• The Toronto Star reported today that Ontario's testing system is in "upheaval," with "assessment centre volumes dropping, positivity rates rising, and other provinces bailing out Ontario’s backlog."

  • The province announced Thursday that it is investing $9 million to support municipalities and event organizers during COVID-19. It will be go toward maintaining public-safety requirements and support online and drive-thru events, and more. "Organizers will be developing creative programs such as virtual Remembrance Day events, reverse holiday parades with drive-by static floats, drive-in music concerts and movies, holiday tree lightings and New Year's Eve displays that light-up iconic buildings," a press release states.

  • The Ontario government is providing an additional $176 million for mental-health and addictions supports during COVID-19. "The increased funding will help address urgent gaps in care, enhance access to mental health and addictions services, create new supports and expand programs in several priority areas," a press release states.

  • Prabmeet Sarkaria, associate minister of small business and red-tape reduction, on Wednesday announced Ontario's Main Street Recovery Plan and indicated that the government intends to introduce the Main Street Recovery Act, 2020. "If passed, the act will remove hurdles faced by small businesses and allow them to pursue new opportunities — while maintaining or enhancing protections for public health, safety and the environment," a press release states.

  • The province on Monday updated its visitor policy for long-term-care facilities. As of October 7, general visitors were no longer allowed in LTC homes in Otttawa, Peel, and Toronto: "Only essential visitors, including up to one caregiver per resident, will be allowed to visit. If the home is experiencing an outbreak of COVID-19 the local public health unit will provide direction on further visitor restrictions and other measures."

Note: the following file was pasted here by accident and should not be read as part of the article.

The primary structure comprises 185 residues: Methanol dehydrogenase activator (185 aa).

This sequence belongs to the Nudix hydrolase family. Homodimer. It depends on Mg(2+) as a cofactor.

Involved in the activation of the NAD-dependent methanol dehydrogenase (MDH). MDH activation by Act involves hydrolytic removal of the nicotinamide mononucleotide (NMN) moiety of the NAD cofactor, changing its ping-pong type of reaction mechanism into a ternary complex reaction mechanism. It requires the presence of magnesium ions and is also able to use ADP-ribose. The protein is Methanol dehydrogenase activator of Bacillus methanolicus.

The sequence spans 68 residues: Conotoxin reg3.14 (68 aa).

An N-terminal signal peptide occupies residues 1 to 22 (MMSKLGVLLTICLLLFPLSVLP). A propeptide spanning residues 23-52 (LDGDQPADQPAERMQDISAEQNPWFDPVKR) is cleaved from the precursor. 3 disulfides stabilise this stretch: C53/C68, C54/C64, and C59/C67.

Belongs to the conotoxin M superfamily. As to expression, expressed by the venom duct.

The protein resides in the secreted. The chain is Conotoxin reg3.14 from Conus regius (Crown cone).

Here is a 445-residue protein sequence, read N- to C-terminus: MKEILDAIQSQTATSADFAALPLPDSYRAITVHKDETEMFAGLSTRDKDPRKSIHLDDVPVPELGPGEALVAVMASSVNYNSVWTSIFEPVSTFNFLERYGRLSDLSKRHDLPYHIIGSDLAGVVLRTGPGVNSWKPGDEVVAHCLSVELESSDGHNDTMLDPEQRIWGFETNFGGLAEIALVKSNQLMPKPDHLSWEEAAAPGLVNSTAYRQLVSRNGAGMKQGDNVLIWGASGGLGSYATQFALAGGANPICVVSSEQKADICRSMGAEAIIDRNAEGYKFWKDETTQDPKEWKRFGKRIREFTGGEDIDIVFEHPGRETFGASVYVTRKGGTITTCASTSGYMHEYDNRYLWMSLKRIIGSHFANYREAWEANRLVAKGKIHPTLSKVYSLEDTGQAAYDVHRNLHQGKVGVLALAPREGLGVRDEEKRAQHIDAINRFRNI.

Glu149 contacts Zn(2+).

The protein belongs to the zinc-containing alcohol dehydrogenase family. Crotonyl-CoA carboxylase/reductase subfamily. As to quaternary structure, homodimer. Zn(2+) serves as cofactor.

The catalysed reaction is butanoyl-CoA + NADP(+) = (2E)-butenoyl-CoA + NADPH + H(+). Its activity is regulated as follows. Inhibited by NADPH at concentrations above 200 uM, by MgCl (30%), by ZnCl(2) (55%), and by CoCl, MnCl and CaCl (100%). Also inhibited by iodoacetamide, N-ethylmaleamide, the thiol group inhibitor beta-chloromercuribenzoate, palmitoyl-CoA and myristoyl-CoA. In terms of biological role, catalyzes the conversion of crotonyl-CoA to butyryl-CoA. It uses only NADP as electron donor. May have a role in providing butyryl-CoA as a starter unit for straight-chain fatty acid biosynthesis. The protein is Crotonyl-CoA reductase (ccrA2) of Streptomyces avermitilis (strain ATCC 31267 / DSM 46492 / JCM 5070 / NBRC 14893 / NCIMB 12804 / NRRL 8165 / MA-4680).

• The Ontario government on Monday announced it would be allocating $35 million "to provide additional immediate school board supports in the communities of Peel, Ottawa, Toronto and York Region to enhance public health measures and protection strategies as they confront higher rates of transmission in their communities."

  • A Canadian Federation of Indpendent Business survey indicates that another COVID-19 shutdown would mean the end of half of Ontario's small businesses, the Windsor Star reports.

Greater Toronto and Hamilton Area

  • According to data as of October 8, there are 350 new cases in Toronto, for a total of 21,919 since the pandemic began; 95 of them are in hospital. In total, 1,313 people have died.
  • The City of Toronto is suspending some of its indoor recreational programs, including group fitness classes, swim instruction, and skating instruction. Other programs, including recreational swimming and after-school care, will continue with their current capacity restrictions.

  • On Monday, Medical Officer of Health Eileen de Villa asked Torontonians to limit their Thanksgiving celebrations to the people they live with. On Wednesday, de Villa and Mayor John Tory "again urged residents to not hold big Thanksgiving gatherings and to limit celebrations to only the people you live with, in the same household, under the same roof," a press release states. "For those who live alone, the safest option is to join others virtually."